Summer Stech, Esq., is a California licensed attorney and is the Program Director and Legal Advocacy Coordinator for Talk About Curing Autism. Stech also works as an instructor at San Diego State University teaching Special Education Legislation, Leadership and Management. Having worked in the fields of Special Education and Special Education law and advocacy for the past fourteen years, Stech has worked as a solo attorney practitioner, a school district Program Specialist, a Staff Attorney for legal non-profits and a Special Education teacher.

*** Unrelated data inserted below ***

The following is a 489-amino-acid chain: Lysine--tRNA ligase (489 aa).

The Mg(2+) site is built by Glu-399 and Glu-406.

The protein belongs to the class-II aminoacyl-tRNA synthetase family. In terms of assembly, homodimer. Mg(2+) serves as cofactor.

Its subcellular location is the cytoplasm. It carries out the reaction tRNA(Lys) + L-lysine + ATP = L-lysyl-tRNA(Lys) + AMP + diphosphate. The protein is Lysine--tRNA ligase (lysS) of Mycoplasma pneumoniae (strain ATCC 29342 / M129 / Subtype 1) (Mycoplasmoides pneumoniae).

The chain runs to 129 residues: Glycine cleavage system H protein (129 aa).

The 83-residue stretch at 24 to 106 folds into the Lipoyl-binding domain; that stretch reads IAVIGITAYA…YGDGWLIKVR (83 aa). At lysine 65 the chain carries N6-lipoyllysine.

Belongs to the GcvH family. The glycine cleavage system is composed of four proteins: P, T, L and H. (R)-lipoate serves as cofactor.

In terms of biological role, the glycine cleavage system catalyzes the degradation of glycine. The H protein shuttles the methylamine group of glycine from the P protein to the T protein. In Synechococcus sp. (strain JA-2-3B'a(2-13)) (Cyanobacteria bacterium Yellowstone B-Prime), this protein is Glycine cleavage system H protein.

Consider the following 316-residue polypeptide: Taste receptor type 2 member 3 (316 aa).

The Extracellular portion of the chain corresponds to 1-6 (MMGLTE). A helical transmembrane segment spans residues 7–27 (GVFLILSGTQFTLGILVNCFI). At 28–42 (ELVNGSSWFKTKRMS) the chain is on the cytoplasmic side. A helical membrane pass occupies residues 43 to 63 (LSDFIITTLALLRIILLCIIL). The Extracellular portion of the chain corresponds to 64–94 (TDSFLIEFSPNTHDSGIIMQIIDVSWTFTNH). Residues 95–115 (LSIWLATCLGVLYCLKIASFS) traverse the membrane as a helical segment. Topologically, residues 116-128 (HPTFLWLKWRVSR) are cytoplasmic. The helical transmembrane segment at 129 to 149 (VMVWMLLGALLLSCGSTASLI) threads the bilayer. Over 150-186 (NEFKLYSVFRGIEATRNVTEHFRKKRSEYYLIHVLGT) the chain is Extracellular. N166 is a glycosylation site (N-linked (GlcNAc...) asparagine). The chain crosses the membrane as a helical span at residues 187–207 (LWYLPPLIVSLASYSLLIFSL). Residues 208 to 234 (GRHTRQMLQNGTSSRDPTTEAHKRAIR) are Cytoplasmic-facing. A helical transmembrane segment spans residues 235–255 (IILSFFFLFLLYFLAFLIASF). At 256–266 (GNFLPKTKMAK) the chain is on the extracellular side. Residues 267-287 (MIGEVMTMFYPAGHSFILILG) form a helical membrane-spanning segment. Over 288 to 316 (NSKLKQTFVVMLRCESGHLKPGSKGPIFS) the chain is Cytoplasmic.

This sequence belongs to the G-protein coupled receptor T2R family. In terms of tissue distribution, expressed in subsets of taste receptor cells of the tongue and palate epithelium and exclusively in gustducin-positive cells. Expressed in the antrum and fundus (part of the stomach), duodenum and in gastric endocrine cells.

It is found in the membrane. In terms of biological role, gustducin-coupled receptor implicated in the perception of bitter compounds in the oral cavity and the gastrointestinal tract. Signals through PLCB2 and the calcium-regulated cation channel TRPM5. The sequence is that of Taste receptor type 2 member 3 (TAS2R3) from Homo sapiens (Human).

Robin Champlin, Esq. is an attorney who has spent her ten year career representing both parents and school districts all over Southern California in a variety of matters related to education meetings, mediation, due process hearings and Regional Center disputes. Robin has experienced special education issues in her own family which gives her a unique perspective in understanding parents' needs. In additional to her legal practice, she regularly gives presentations on special education law and advocacy techniques. She previously served as the supervising attorney for COMPASS at the YMCA.